5. 5. Summer internship report-2011 ACKNOWLEDGEMENTIt is a matter of great pride for us to be associated with Indigram Skill and Knowledge InitiativesPvt. Ltd. We hereby would like to thank Indigram Skill and Knowledge Initiatives Pvt. Ltd. andall its staff members whomever we came across, for their kind hospitality and co-operationduring our project work. We would like to extend my deepest gratitude to Mr. Alok Baraya,CEO for giving us an opportunity to work with Indigram Skill and Knowledge Initiatives Pvt.Ltd. as Summer Interns. This has been a pleasant and learning experience for us. We wish toexpress my deep sense of gratitude to our Guide, Mr. Mayuk Dasgupta for his able guidanceand useful suggestions, which helped us in completion of the project work in time. He has been amentor and critic in the best of senses. We would also like to thank Mr. Premsingh Rathod(ISAP) and Mr.Ramalingham(ISAP) for his valuable help during the project work. We extendour thanks to Ms. Deepti Nigham for her kind co-operation and support throughout the project.Our heartfelt gratitude and appreciation goes to all Farmers, Students, Dealers, Distributors,Government officers and Industries whose patient answers to our queries formed the foundationof project. We reverently express our special gratitude to Mr. Anurag Bhatnagar I.A.S(Director General, NIAM), Dr. Kamal Mathur (Director, PGDABM, NIAM) for their valuablesuggestion and feedback time to time. My sincere thanks also goes to Dr. Hema Yadav, (DeputyDirector and Principal coordinator PGDABM, NIAM) for her guidance and moral support whichhas always been with us. Finally, yet importantly, we would like to express our heartfeltgratitude to our beloved family for their blessings. Regards Abhay Kumar Mandal & Rashmi Kumari PGDABM(2010-12) NIAM, Jaipur NATIONAL INSTITUTE OF AGRICULTURAL MARKETING, JAIPUR 5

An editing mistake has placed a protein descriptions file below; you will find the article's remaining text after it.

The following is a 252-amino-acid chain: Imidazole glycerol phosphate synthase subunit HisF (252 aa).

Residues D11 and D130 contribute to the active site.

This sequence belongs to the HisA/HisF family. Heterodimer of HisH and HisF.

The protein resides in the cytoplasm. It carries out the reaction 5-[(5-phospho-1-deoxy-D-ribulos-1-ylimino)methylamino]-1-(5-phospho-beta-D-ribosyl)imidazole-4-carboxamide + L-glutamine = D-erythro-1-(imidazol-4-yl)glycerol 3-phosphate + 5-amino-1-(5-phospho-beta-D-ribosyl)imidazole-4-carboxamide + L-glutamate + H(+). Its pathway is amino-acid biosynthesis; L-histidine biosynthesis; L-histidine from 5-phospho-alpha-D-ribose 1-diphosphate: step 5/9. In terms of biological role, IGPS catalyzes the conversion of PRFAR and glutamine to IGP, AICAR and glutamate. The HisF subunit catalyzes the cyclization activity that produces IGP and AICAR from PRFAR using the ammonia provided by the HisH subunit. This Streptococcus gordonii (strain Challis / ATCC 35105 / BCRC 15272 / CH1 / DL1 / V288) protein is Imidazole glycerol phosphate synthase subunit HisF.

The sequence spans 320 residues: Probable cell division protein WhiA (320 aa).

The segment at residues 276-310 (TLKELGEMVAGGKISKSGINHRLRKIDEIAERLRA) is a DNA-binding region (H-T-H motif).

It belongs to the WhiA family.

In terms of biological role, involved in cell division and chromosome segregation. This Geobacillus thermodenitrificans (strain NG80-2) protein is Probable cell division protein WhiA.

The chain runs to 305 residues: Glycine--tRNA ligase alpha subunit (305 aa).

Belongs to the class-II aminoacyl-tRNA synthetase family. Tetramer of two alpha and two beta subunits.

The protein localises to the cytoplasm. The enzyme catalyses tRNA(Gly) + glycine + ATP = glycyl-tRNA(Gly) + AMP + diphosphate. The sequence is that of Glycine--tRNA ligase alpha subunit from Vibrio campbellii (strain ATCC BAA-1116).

6. 6. Summer internship report-2011 POTENTIAL OF AGRO BASED INDUSTRIES EMPLOYMENT AND SELF EMPLOYMENT FOR YOUTHExecutive SummaryProject titled “feasibility study on potential of Agro Industries & Rural Service basedEmployment and Self Employment” was conducted in Gulbarga districts of Karnataka. Mainobjective of this survey is to determine potential of skill development vocational center in andaround the identified areas of implementing the Skill development program. This surveyprovides vital, direct and meaningful input that allows the professional to consider futuredecision making actions with greater security and accuracy.The project involved a face to face interaction with drop-out student, college student, major AgriIndustries, farmers in the area and the other Govt. institutes such as block development office,district education office, Agriculture departments, village talukas and panchayats.Both primary and secondary data collection has been collected to gather information. Differentset of questionnaire was developed for students, farmers and Agri Industries to know theirdemand and requirements.The analysis was drawn that large no. of youth is unemployed in surveyed areas and industriesalso requires skilled employees with different kind of skills ranging from technical skill, jobrelated skills, managerial skills, communication skills etc. as per requirement of the industries.Main thing is that majority of youth does not have technical education so they are forced to do alabour job in industries or as Agriculture labour with very less wages, some of the youth who arewell educated also doing labour works as they don’t have any technical qualification.So there is needed to start skill development programme in identified areas by considering therequirements of the industry i.e. what type of trained people they want and also take care of thepotential of the rural youth. NATIONAL INSTITUTE OF AGRICULTURAL MARKETING, JAIPUR 6